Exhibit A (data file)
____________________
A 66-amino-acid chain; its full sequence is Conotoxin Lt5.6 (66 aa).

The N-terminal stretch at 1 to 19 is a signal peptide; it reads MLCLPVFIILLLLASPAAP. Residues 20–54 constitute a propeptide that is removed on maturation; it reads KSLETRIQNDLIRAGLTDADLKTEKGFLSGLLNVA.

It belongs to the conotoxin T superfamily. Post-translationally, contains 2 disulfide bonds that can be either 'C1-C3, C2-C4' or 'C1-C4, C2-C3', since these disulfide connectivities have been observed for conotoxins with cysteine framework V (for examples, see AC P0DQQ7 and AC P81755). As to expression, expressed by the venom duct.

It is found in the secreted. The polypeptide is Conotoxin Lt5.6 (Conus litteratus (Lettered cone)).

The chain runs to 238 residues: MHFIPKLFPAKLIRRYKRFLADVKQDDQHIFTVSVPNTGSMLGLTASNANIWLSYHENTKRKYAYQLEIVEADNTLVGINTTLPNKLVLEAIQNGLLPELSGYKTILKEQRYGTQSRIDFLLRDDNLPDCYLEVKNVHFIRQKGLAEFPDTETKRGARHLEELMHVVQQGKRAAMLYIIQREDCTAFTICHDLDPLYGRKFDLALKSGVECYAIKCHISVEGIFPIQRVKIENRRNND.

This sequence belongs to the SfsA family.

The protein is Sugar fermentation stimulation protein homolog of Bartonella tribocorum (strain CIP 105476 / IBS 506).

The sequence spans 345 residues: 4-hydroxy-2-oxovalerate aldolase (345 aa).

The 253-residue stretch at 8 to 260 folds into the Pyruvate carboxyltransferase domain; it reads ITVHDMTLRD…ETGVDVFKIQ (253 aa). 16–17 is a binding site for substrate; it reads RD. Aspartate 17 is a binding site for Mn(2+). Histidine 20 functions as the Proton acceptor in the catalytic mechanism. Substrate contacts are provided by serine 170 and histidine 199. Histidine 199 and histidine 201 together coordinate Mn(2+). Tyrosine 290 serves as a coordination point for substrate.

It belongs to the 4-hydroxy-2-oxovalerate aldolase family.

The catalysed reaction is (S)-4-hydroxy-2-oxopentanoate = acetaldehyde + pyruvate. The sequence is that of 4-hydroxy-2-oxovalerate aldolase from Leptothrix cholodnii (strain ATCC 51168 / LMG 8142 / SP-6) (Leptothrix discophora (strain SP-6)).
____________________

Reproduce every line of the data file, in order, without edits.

A 66-amino-acid chain; its full sequence is Conotoxin Lt5.6 (66 aa).

The N-terminal stretch at 1 to 19 is a signal peptide; it reads MLCLPVFIILLLLASPAAP. Residues 20–54 constitute a propeptide that is removed on maturation; it reads KSLETRIQNDLIRAGLTDADLKTEKGFLSGLLNVA.

It belongs to the conotoxin T superfamily. Post-translationally, contains 2 disulfide bonds that can be either 'C1-C3, C2-C4' or 'C1-C4, C2-C3', since these disulfide connectivities have been observed for conotoxins with cysteine framework V (for examples, see AC P0DQQ7 and AC P81755). As to expression, expressed by the venom duct.

It is found in the secreted. The polypeptide is Conotoxin Lt5.6 (Conus litteratus (Lettered cone)).

The chain runs to 238 residues: MHFIPKLFPAKLIRRYKRFLADVKQDDQHIFTVSVPNTGSMLGLTASNANIWLSYHENTKRKYAYQLEIVEADNTLVGINTTLPNKLVLEAIQNGLLPELSGYKTILKEQRYGTQSRIDFLLRDDNLPDCYLEVKNVHFIRQKGLAEFPDTETKRGARHLEELMHVVQQGKRAAMLYIIQREDCTAFTICHDLDPLYGRKFDLALKSGVECYAIKCHISVEGIFPIQRVKIENRRNND.

This sequence belongs to the SfsA family.

The protein is Sugar fermentation stimulation protein homolog of Bartonella tribocorum (strain CIP 105476 / IBS 506).

The sequence spans 345 residues: 4-hydroxy-2-oxovalerate aldolase (345 aa).

The 253-residue stretch at 8 to 260 folds into the Pyruvate carboxyltransferase domain; it reads ITVHDMTLRD…ETGVDVFKIQ (253 aa). 16–17 is a binding site for substrate; it reads RD. Aspartate 17 is a binding site for Mn(2+). Histidine 20 functions as the Proton acceptor in the catalytic mechanism. Substrate contacts are provided by serine 170 and histidine 199. Histidine 199 and histidine 201 together coordinate Mn(2+). Tyrosine 290 serves as a coordination point for substrate.

It belongs to the 4-hydroxy-2-oxovalerate aldolase family.

The catalysed reaction is (S)-4-hydroxy-2-oxopentanoate = acetaldehyde + pyruvate. The sequence is that of 4-hydroxy-2-oxovalerate aldolase from Leptothrix cholodnii (strain ATCC 51168 / LMG 8142 / SP-6) (Leptothrix discophora (strain SP-6)).